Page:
Rep. Marjorie Taylor Greene (R-Ga) said that Ashli Babbitt was “murdered” by a Capitol Police officer while trying to break through the doors close to the House chamber on January 6, 2021, when protesters stormed the Capitol. House Speaker Kevin McCarthy (R-Calif.) denied this report on Thursday.
“I think the police officer did his job,” McCarthy said during a news conference when he was asked if he agreed with Greene’s take on the situation.
Earlier that week, during a meeting of the House Oversight Committee, a Democrat brought up the death of Tyre Nichols, 29, who had been beaten by Memphis police, prompting Greene to make his remarks.
Rep. Jasmine Crockett (D-Texas) objected to a Republican proposal to dissolve a subcommittee that looked into civil rights, stating that the death of Nichols was an example of what such a body should be looking into.
“I watched the video, and it was tragic and extremely difficult to watch,” Greene said. “But I’d like to also point out something that I’d hope you share with me: There’s a woman in this room whose daughter was murdered on January 6th, Ashli Babbitt.”
“As a matter of fact, no one has cared about the person that shot and killed her,” Greene continued. “And no one in this Congress has really addressed that issue. And I believe that there are many people that came into the Capitol on Jan. 6, whose civil rights and liberties are being violated heavily.”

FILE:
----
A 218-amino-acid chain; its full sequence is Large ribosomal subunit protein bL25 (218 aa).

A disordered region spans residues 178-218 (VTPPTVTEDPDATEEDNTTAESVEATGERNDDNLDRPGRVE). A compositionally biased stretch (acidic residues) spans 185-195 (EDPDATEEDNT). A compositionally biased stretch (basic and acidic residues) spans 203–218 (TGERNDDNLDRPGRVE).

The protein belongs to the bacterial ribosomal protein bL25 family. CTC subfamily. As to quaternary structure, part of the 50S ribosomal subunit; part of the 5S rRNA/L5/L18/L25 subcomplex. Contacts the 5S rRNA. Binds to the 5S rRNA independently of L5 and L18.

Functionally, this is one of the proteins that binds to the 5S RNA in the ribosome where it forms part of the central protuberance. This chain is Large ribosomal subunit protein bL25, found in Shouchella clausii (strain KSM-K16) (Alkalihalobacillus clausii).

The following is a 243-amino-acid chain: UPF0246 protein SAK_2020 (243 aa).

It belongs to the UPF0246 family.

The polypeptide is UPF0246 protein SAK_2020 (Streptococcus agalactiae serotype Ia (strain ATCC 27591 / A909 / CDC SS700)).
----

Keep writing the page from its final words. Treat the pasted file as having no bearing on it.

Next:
An internal investigation exonerated the Capitol Police officer involved in shooting Babbitt to death of any misconduct. The Justice Department also came to the conclusion that the officer would not be prosecuted for the 35-year-old California woman’s murder.
Babbitt was one of a handful of Trump backers that entered the Capitol on January 6 in an effort to block the official declaration of Joe Biden’s victory. Five people were killed as a result of the pro-Trump mob’s violent siege of the Capitol complex.
Babbitt attempted to squeeze through a broken glass pane in the doors as the gang he was with was beating on the Speaker’s Lobby’s doors, the hallway outside the House chamber where some politicians and House staff members were seeking refuge.
Lt. Michael Byrd, a 28-year Capitol Police veteran, said that he only used force that day as a “last choice” in an effort to defend the 60 to 80 House members and staff members who were taking cover outside the Speaker’s Lobby’s glass doors.
Babbitt was knocked backward into the ground by Byrd’s single shot, which was fired from his position on the opposite side of the doors. After being struck in the shoulder, Babbitt passed away.